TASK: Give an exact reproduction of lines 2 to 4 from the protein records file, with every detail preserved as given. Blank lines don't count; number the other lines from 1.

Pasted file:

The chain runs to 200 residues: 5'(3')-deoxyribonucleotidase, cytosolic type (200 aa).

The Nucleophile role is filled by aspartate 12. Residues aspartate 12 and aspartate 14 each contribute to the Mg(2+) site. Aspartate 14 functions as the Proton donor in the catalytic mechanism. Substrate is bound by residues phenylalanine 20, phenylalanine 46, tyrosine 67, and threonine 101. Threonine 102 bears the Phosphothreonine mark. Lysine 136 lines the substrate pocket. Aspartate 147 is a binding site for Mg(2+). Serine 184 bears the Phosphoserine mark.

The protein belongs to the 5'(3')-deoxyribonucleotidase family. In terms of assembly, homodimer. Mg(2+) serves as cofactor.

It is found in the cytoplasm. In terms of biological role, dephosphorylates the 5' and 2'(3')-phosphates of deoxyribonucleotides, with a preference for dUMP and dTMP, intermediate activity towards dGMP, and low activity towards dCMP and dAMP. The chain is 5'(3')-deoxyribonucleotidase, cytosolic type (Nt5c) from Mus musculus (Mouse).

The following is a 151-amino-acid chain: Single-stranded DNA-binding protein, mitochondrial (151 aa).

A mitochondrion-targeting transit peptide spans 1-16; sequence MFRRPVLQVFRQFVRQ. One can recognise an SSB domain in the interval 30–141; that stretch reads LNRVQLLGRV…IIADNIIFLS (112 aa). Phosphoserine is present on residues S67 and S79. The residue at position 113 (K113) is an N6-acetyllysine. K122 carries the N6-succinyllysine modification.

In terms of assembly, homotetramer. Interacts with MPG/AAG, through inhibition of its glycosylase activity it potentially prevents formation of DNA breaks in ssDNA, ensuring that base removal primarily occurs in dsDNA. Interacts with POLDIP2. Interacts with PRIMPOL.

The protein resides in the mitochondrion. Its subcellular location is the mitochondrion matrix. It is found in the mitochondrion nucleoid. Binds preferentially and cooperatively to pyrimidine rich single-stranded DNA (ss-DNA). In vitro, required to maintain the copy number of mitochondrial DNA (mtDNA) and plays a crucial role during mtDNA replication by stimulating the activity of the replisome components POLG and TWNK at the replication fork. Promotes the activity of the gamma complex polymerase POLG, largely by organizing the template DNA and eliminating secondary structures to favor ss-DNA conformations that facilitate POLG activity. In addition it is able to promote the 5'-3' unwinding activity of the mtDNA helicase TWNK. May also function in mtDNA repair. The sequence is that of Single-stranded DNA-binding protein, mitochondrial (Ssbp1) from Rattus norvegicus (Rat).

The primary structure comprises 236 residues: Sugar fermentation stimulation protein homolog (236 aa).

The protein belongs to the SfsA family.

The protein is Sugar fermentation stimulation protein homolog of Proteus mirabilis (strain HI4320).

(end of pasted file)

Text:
The Nucleophile role is filled by aspartate 12. Residues aspartate 12 and aspartate 14 each contribute to the Mg(2+) site. Aspartate 14 functions as the Proton donor in the catalytic mechanism. Substrate is bound by residues phenylalanine 20, phenylalanine 46, tyrosine 67, and threonine 101. Threonine 102 bears the Phosphothreonine mark. Lysine 136 lines the substrate pocket. Aspartate 147 is a binding site for Mg(2+). Serine 184 bears the Phosphoserine mark.

The protein belongs to the 5'(3')-deoxyribonucleotidase family. In terms of assembly, homodimer. Mg(2+) serves as cofactor.

It is found in the cytoplasm. In terms of biological role, dephosphorylates the 5' and 2'(3')-phosphates of deoxyribonucleotides, with a preference for dUMP and dTMP, intermediate activity towards dGMP, and low activity towards dCMP and dAMP. The chain is 5'(3')-deoxyribonucleotidase, cytosolic type (Nt5c) from Mus musculus (Mouse).